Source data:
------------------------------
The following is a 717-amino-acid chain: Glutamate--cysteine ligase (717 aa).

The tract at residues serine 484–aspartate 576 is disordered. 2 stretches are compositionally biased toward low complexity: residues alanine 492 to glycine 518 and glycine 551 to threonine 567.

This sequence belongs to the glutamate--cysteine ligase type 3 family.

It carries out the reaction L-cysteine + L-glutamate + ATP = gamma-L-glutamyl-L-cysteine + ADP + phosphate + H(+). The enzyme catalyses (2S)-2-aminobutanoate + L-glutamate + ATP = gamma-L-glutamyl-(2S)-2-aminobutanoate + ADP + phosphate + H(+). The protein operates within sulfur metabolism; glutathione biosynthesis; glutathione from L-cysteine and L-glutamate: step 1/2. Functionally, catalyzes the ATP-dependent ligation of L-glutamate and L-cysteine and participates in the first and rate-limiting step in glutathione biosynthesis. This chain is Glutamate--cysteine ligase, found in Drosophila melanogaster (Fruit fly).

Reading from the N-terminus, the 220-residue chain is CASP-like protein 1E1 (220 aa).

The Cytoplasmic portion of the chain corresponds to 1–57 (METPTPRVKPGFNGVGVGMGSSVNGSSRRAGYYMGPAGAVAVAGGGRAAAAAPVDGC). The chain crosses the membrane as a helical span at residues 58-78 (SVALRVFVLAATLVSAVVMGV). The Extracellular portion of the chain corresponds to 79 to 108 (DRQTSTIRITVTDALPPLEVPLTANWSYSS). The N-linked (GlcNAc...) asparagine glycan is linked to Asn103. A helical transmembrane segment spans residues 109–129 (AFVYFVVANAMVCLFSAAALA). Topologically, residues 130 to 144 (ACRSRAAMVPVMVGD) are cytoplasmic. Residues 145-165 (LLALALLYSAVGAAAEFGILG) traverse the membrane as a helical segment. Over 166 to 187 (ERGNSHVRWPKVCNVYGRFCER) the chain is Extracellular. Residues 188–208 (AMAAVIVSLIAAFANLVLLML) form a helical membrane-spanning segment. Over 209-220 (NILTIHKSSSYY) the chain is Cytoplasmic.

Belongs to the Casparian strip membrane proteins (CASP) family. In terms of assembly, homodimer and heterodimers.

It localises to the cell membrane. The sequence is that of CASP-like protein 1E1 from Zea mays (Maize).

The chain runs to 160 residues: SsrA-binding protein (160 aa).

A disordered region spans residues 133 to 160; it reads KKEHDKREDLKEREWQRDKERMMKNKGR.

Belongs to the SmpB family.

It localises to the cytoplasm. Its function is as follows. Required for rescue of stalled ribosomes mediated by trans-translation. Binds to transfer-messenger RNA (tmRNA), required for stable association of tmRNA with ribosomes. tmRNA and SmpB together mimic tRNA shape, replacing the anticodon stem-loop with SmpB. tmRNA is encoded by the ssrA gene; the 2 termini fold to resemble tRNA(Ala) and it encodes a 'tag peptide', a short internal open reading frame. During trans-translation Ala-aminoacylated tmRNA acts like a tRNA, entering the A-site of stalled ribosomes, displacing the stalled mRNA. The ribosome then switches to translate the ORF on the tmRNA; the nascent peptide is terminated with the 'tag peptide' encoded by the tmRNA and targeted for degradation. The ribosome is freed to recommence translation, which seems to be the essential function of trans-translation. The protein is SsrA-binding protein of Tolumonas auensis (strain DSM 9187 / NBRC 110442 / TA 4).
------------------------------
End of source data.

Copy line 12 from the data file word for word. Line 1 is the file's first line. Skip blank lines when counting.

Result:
It localises to the cytoplasm. Its function is as follows. Required for rescue of stalled ribosomes mediated by trans-translation. Binds to transfer-messenger RNA (tmRNA), required for stable association of tmRNA with ribosomes. tmRNA and SmpB together mimic tRNA shape, replacing the anticodon stem-loop with SmpB. tmRNA is encoded by the ssrA gene; the 2 termini fold to resemble tRNA(Ala) and it encodes a 'tag peptide', a short internal open reading frame. During trans-translation Ala-aminoacylated tmRNA acts like a tRNA, entering the A-site of stalled ribosomes, displacing the stalled mRNA. The ribosome then switches to translate the ORF on the tmRNA; the nascent peptide is terminated with the 'tag peptide' encoded by the tmRNA and targeted for degradation. The ribosome is freed to recommence translation, which seems to be the essential function of trans-translation. The protein is SsrA-binding protein of Tolumonas auensis (strain DSM 9187 / NBRC 110442 / TA 4).